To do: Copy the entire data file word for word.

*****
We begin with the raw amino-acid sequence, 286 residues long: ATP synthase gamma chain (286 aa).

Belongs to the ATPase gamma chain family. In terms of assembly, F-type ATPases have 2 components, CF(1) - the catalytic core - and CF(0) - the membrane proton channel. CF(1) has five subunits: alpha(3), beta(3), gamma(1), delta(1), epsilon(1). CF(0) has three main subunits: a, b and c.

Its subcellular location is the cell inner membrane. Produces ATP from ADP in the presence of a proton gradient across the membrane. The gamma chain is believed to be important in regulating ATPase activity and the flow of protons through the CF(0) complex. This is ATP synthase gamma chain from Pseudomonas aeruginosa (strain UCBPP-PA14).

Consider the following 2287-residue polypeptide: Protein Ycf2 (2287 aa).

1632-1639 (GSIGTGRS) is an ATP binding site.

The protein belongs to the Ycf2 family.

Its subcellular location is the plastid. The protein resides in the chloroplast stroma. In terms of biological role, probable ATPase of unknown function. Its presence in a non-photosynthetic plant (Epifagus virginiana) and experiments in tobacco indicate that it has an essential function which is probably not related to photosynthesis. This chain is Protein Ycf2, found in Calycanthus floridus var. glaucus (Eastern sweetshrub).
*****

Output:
We begin with the raw amino-acid sequence, 286 residues long: ATP synthase gamma chain (286 aa).

Belongs to the ATPase gamma chain family. In terms of assembly, F-type ATPases have 2 components, CF(1) - the catalytic core - and CF(0) - the membrane proton channel. CF(1) has five subunits: alpha(3), beta(3), gamma(1), delta(1), epsilon(1). CF(0) has three main subunits: a, b and c.

Its subcellular location is the cell inner membrane. Produces ATP from ADP in the presence of a proton gradient across the membrane. The gamma chain is believed to be important in regulating ATPase activity and the flow of protons through the CF(0) complex. This is ATP synthase gamma chain from Pseudomonas aeruginosa (strain UCBPP-PA14).

Consider the following 2287-residue polypeptide: Protein Ycf2 (2287 aa).

1632-1639 (GSIGTGRS) is an ATP binding site.

The protein belongs to the Ycf2 family.

Its subcellular location is the plastid. The protein resides in the chloroplast stroma. In terms of biological role, probable ATPase of unknown function. Its presence in a non-photosynthetic plant (Epifagus virginiana) and experiments in tobacco indicate that it has an essential function which is probably not related to photosynthesis. This chain is Protein Ycf2, found in Calycanthus floridus var. glaucus (Eastern sweetshrub).